Proposition 31 – Budget transparency

A “yes” on Proposition 31 will:

  • Require a two-year state budget cycle.
  • Prevent state government from spending money it does not have.
  • Require state and local governments to publicly report results before spending more money.
  • Give the Governor the ability to cut the budget in the event of a fiscal emergency.

Fiscal Impacts:

  • Sales tax revenues will decrease by approximately $200 million per year.
  • There will be an increase in funding for certain local governments.

Proposition 32 – Special interests

A “yes” on Proposition 32 will:

  • Prevent corporate and union special interest contributions to politicians.
  • Keep unions, government contractors, and corporations from deducting from employees’ paychecks
  • to fund political purposes.

Fiscal Impact:

  • Increased costs to state and local governments (may exceed $1 million per year).

Proposition 33 – Car insurance

A “yes” on Proposition 33 will:

  • Allow insured drivers to shop for better insurance, regardless of which company they choose.
  • Allow insured drivers to gain insurance discounts.
  • Increase charges for drivers who are not able to maintain continuous coverage.
  • Cover unemployed drivers and those with military families for 90 days regardless of insurance payment.

Fiscal Impact:

  • There is no significant fiscal impact expected to happen to state insurance premium tax revenues.

Proposition 34 – Death penalty

A “yes” on Proposition 34 will:

  • Replace the death penalty as the maximum punishment for homicide with life in prison without parole. This will apply to those already convicted.
  • Make those convicted of murder work in prison and deduct their wages for victim restitution.
  • Fund rape and homicide investigations.

Fiscal Impact:

  • Decreased judicial costs through shortened hearings due to no chance of death penalty sentencing.
  • Decreased county jail costs as those convicted of murder will be sent to state facilities more quickly.
  • Increased funding for law enforcement for investigations (100 million dollars).

Proposition 35 – Human trafficking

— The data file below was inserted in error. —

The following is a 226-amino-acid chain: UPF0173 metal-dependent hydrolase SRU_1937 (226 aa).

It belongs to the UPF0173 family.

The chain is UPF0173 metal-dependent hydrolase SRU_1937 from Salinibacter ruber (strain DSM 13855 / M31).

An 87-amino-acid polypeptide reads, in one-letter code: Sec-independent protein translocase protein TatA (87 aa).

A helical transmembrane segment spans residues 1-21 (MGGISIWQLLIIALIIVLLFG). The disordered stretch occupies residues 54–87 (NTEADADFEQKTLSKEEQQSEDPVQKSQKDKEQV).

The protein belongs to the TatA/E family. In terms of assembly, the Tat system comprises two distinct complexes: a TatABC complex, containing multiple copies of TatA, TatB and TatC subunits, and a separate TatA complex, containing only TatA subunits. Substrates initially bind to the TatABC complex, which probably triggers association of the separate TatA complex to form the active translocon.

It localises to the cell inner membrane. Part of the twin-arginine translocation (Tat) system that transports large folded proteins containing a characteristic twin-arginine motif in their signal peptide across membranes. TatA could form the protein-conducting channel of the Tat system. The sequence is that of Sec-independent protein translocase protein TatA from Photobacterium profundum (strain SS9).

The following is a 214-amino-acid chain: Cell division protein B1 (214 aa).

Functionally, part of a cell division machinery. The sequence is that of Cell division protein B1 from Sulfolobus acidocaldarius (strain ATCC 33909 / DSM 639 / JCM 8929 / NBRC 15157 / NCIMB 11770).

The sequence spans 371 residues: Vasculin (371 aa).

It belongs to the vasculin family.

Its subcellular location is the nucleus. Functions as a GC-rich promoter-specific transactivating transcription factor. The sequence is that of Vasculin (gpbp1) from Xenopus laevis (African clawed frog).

A “yes” on Proposition 35 will:

  • Expand the legal term “sex trafficking” to include the distribution and creation of child pornography, regardless of physical contact with the underage victim. Any sex trafficking accusation involving a minor will not have to provide proof of coercion or force to be deemed illegal.
  • Increase the penalties incurred for a sex trafficking conviction. Prison terms and fines will increase under this proposition. The fines collected will be used to fund programs supporting victims of sex trafficking.
  • Change the legal proceedings for sex trafficking cases to disallow using evidence of sexual acts against victims of sex trafficking in a court of law.
  • Provide additional training on sex trafficking complaints for law enforcement personnel.
  • Require sex offenders to provide local police departments with their internet provider and online aliases, such as email addresses and usernames.

Fiscal impact:

  • Increased state and local criminal justice costs due to longer prison terms (should not exceed a couple million dollars annually)
  • Increased local law enforcement training costs (should not exceed a one-time cost of a few million dollars)
  • Increased revenue from additional fines incurred on convicted offenders (to be spent on programs supporting sex trafficking victims)

Proposition 36 – Three strikes sentencing

A “yes” on Proposition 36 will:

  • Revise the current three strikes sentencing law so that offenders with two previous serious or violent felonies and who commit a third nonviolent crime will be twice the usual term for such an offense, instead of a 25 years to life sentence.